(0) The availability of public access to the 206 miles of Minnesota shoreline is largely dependent on the ownership above the Ordinary High Watermark (OHW).

(-) In March 2017 the Trump administration proposed a 97% cut in funding for the Great Lakes Restoration Initiative.

(-) Most local governments do not have the technical capability to develop appropriate authorities to adequately mange the lakeshore resources.

(-) Much of the existing lakeshore is inaccessible by roads or has insufficient parking available to accommodate the demand for shoreline use.

(-) Landowners and developers often challenge local ordinances and building setback requirements. Low priority funding for permit compliance monitoring, and development in remote areas provide an environment for a shoot first ask questions later mentality to development. Large condominium and town home development are replacing single-family dwellings. As impervious surfaces increase on the coastline, storm water damage is replacing damage created by wave action and higher lake levels.

(-) Approximately 60 miles of unstable clay embankment areas exist along the Minnesota shore of Lake Superior. Approximately 70,000 tons of soil erode each year from the Minnesota Lake Superior shoreline alone, causing economic and environmental losses and damages. Despite these known shoreline erosion problems, erosion data is not readily available to the public or to government planners and officials.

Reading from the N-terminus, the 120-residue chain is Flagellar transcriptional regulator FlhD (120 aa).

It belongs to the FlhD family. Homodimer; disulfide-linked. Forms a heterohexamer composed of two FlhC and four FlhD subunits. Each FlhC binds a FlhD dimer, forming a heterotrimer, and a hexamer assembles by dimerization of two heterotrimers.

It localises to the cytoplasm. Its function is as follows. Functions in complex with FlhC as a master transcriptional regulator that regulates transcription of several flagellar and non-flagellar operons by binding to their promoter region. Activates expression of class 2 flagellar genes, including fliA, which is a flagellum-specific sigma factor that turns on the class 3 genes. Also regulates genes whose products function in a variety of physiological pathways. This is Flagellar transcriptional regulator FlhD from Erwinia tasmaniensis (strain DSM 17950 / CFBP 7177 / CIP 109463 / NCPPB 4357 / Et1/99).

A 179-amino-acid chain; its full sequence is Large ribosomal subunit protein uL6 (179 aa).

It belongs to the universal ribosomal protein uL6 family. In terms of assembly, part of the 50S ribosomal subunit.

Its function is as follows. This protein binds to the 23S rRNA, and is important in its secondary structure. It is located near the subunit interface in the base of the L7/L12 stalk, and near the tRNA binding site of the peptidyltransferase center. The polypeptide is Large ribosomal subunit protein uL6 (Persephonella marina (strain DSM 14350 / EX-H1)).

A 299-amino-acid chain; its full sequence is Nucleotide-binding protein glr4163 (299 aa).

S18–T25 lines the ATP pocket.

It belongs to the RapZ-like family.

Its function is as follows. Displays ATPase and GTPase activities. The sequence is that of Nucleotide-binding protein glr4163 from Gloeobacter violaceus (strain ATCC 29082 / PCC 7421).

(-) DNR's brochure Natural Shorelines states: "As native trees and shrubs decline, diverse species like warblers, loons, and hummingbirds are replaced by common birds like house sparrows, blue jays, and grackles. Loons, ducks, and other birds will not likely nest on a groomed and manicured shore or beach. Even small areas of native grass can attract nesting ducks and other wildlife. Green frogs are also disappearing with development. Removal of aquatic plants alters the spawning habitat, food supply, and protective cover that fish need. As we “clean up” our shores, we are removing inlake vegetation, logs, and other parts of the lake’s ecosystem. We are removing the place where turtles and ducks sun and the habitat in which fish and frogs lay eggs. We are removing the turtles, ducks, fish, and frogs."


Surfrider Foundation has a Minnesota-Superior Chapter! The chapter works with many other organizations for beach and waterway clean-ups, such as: The Alliance for the Great Lakes, Barefoot Wine & Bubbly and Jack Johnson’s All At Once.

To see all of Surfrider Foundation's coastal victories and campaigns, go here.

State of the Beach Report: Minnesota
Minnesota Home Beach Description Beach Access Water Quality Beach Erosion Erosion Response Beach Fill Shoreline Structures Beach Ecology Surfing Areas Website